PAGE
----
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Canada The Ontario Liberal leadership now favours the old guard

Steven Del Duca on Aug. 28, 2012.

Galit Rodan/The Globe and Mail

Steven Del Duca does not leap out as the obvious face for the Ontario Liberal Party to put forward to contrast Doug Ford next election.

A middle-aged political lifer who tilts slightly toward the centre-right, Mr. Del Duca is not a natural to rally a progressive resistance behind him. And he gives off a certain old-school-politics vibe, with baggage from the approval of a commuter-rail station in his suburban riding when he was Kathleen Wynne’s transportation minister, that could remind Ontarians of why they grew weary of his party.

But coming out of the provincial Liberals’ annual general meeting this weekend, Mr. Del Duca has to be considered the odds-on favourite to win their leadership next March.

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That’s partly because he has been significantly outhustling other potential candidates in the leadership race’s early stages.

It’s also because members who attended the Liberals’ weekend gathering voted to keep a leadership-selection system that could benefit an insider who has beaten everyone else out of the gate.

A majority of those members, actually, voted to switch to a version of a one-member, one-vote system − but not enough to pass the two-thirds requirement to change their party’s constitution. So, the Liberals will again hold a delegated convention, where a couple thousand people sent by their ridings vote to choose the would-be premier.

There are good arguments for sticking with that approach. It offers a hybrid in which all party members can vote in their ridings to elect delegates supporting their leadership candidate of choice, then those delegates make second-choice decisions if no contender gets a majority of first-ballot support. And conventions make it difficult for someone without a strong commitment to the party to stage a takeover, as they might if only enlisting people to cast quick votes by mail or online.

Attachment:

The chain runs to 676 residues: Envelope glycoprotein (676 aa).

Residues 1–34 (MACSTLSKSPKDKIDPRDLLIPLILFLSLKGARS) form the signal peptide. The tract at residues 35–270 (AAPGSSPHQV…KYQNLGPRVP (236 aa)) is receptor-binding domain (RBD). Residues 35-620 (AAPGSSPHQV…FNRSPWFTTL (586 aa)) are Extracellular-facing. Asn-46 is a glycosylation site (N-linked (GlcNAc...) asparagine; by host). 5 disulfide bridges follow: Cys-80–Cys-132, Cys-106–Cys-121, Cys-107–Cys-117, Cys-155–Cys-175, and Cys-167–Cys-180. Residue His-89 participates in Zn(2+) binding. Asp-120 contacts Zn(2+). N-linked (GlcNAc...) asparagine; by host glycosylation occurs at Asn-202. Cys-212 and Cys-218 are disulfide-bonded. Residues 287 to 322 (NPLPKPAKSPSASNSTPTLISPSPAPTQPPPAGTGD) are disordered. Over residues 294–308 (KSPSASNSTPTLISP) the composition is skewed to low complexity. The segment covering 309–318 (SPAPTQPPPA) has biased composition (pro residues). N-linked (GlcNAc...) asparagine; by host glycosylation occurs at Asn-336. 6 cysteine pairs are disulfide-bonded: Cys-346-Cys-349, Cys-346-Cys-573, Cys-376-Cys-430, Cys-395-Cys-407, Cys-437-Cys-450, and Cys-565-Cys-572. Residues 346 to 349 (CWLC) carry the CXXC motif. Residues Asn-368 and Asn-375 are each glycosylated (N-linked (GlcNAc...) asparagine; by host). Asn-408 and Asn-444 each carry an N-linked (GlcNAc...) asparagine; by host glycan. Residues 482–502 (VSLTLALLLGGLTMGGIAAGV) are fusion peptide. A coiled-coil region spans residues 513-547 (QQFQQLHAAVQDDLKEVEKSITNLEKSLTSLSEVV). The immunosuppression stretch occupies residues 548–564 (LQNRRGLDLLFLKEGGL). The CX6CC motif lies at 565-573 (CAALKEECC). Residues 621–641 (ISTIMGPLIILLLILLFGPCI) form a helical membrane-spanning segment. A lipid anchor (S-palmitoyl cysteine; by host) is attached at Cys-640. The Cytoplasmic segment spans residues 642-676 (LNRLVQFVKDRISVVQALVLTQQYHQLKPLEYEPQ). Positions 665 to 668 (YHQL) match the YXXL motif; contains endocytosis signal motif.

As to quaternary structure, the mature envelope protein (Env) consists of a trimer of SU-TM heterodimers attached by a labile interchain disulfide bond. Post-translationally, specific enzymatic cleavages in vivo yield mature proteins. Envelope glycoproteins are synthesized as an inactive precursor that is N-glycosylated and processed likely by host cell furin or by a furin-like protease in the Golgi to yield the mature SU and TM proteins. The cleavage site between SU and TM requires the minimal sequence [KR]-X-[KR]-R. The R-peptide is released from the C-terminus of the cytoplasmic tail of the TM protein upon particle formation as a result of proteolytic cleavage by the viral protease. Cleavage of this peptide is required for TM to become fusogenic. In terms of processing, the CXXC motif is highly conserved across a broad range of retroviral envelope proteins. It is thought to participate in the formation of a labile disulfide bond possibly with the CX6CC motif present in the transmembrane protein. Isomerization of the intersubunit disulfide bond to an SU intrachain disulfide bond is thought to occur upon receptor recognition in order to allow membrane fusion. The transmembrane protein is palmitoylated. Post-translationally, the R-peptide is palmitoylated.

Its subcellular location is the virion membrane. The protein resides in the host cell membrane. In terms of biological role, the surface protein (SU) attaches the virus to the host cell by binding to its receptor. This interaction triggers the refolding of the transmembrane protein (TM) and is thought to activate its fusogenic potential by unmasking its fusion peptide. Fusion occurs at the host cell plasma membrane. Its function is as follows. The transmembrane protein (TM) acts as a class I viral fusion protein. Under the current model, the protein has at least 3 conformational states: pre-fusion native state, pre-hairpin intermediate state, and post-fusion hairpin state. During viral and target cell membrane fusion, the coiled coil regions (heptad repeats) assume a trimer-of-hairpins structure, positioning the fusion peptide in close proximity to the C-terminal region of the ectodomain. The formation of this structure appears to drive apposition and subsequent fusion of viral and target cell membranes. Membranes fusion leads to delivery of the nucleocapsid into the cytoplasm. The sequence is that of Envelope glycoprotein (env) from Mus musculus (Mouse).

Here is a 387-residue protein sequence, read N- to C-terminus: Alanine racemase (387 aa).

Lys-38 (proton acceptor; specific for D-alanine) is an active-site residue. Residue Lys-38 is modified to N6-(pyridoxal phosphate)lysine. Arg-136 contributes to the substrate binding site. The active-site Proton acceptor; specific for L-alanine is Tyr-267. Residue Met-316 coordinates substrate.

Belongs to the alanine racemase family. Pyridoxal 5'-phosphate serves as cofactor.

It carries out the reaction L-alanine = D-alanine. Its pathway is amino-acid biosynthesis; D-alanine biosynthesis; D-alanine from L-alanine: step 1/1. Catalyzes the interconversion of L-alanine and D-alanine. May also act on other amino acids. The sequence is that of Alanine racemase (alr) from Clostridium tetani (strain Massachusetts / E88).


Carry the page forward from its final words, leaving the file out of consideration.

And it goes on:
But easily accessible, the format is not. Successful candidates have to develop campaign organizations capable of getting people out to local meetings to cast rather confusing ballots to elect delegates. And they have to identify people that they can count on to give up a full weekend to go to the convention, and provide them logistical support to get there.

That’s why Mr. Del Duca’s running start matters so much. He has already locked up some of his party’s top organizers – including his campaign manager, Tom Allison, who ran Ms. Wynne’s leadership campaign and probably understands this system better than anyone else. And by campaigning hard for months already, building off relationships dating back to his time as a Liberal staffer, Mr. Del Duca has also gone a long way toward enlisting local organizers.

Even other candidates who have declared they’re running – former minister Michael Coteau, and former staffer Alvin Tedjo – already have lots of catching up to do. All the more so for those who seem to want to run but haven’t announced yet, including former minister Mitzie Hunter and Kate Graham, a political scientist who ran for the Liberals in the past provincial election. Never mind outsiders who might yet express an interest, or federal Liberals who could do so after October’s election.

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None of this makes a victory by Mr. Del Duca a forgone conclusion, nine months out. Even if he enters the convention with a generous lead (which itself is still no guarantee), a downside of this system for him is that it lends itself to “anybody-but” movements, in which supporters of candidates who place lower on the first ballot band together against the front-runner.

But that’s moot if the front-runner gets a majority of votes, or close to it, on a convention’s first ballot. And there has been chatter among Liberals that Mr. Del Duca’s organizational edge could have him headed that way.

That could speak to why Mr. Del Duca is the right choice for the Liberals right now. Their next leader’s biggest job is arguably to rebuild the infrastructure of a party that currently lacks official party status, and is so broke that it can barely afford a skeleton staff. Perhaps, he is already demonstrating that he has the work ethic and organizational prowess for that.

Or maybe the Liberals have already missed an opportunity. At the moment, their party is somewhere close to the top of provincial polls, despite being an empty shell – a sign of Mr. Ford’s unpopularity, the Liberals’ enduring brand strength, and the Official Opposition NDP’s lack thereof.

Could that attract big-name candidates from outside the current party ranks? And might it encourage a large swath of Ontarians to participate in choosing a potential replacement for a Premier millions of them dislike? This weekend, the chances of both took a big hit.

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